I'm in Rosemead

Thanks!



Yes, I did it. It is not for the weak. It takes a lot of coordination and a lot of patience. Not to mention, around $2500 - $3000.

Here are some stats/tips:

1) I purchased a Bosch 30 amp 240V 25ft cord from Amazon. It was around $700. Get the extra length for the cord. You will be glad you did.
2) I reached out to Bosch for an estimate to install. They sent two separate contractors and i also requested a quote from a contractor I have used in the past. I highly recommend getting multiple bids.
3) Do your research. Know your home's electrical system, where you want the charger installed, what type of plan your utility will offer, and when you use your power. I live in Aracdia, CA. It made more sense for me to keep my home on the "Tier" plan and have my EV on a separate meter. You may be able to tap into your existing panel without a separate meter. Different for everyone.
4) The Bosch recommended installers were pricey. I would find an electrician you trust and go that route. Don't be fooled into thinking the manufacturer of whatever charging unit you select is better equipped to install. You will need an electrician that knows what he is doing.
5) the electrician i went with charged $1600 to install a pull box, sub-panel, meter socket, run about 75 feet of conduit to my garage, install a emergency shut-off in the garage, and wire the unit. This was not an easy job. Installing a pull box (essentially a splitter that sends power from your feed to your home panel and your EV panel) is a major task.
6) it cost another $400 to patch and repair the stucco.
7) all in, $2700. The CA rebate covered $2500 of that cost. Knowing i have 240V charging ability at home was well worth this investment in time and money. The whole process took about 3 weeks from opening my permit to getting Edison out to slide in the second meter.

Here is what I did in chronological order:

1) called Edison and told them I wanted to install a charging unit on its own meter. They sent out a planner to make sure it could be done.
2) after Edison blessing, pulled the permit with Arcadia. Cost was about $45.
3) received bids for work and selected my contractor.
4) put my contractor in touch with Edison planner so they could coordinate on what exactly needed to be done.
5) purchased Bosch unit.
6) once electrician was done, called City of Arcadia to sign off on permit and release work to Edison. City contacts Edison directly.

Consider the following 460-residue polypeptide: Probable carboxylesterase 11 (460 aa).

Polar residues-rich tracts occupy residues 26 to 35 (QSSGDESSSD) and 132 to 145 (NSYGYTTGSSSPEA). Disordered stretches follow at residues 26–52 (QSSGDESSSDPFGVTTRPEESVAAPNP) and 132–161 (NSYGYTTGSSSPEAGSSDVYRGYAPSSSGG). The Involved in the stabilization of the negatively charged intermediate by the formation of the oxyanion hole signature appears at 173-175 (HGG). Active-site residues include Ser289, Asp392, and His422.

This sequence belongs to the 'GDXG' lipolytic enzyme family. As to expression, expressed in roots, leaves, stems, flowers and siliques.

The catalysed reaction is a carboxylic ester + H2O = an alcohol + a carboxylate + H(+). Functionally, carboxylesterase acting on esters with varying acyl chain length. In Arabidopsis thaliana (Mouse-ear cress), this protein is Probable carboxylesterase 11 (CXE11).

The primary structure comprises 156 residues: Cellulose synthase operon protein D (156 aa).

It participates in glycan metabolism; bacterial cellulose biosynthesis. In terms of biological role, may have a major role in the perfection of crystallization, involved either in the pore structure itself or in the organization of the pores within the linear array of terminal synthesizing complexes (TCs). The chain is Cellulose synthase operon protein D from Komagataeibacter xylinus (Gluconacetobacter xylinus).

7) Edison came out to look at the work. Once the planner blessed it, scheduled the Edison crew to come out and tie in the line and install the meter.
8) it took Edison about 10 days to send a crew out.
9) I am up and running.

I will post some pics. If anyone has any questions about the process just post here and I will be happy to answer.

Mr_Shush
04-18-2015, 02:49 PM
So the 2nd meter is connected "before" your main house meter?

How did your electrician split the main feed from SCE?
Do you happen to have a picture of inside the pull box?

I'm in Rosemead

Thanks!

Hi Josh,

The 2nd meter is not connected before the main house meter, the main feed is diverted/split so one goes to the EV meter and the other to the house meter. I don't have any pics from inside the pullbox. Sorry.

I actually came back here to post that SCE has recently (March 2015) changed their TOU plans. With the new plans they offer, I am not sure it makes sense to make the investment in the separate meter anymore. Take a look at the new rates. The new super off peak charging window may be enough for you.

Good luck!

Mr_Shush
04-18-2015, 02:59 PM
Here are the new rates...

17432

Zapped
05-09-2015, 11:01 AM
For those that like to know how much utility power your EV is using to charge, here's a very inexpensive device that works great.
Eyedro home-electricity-monitors/ (http://eyedro.com/home-electricity-monitors/)

We have this at work for our public L2 charging station. it's very easy to install and use, provides historical detailed power usage information.

Note: I do not work for this company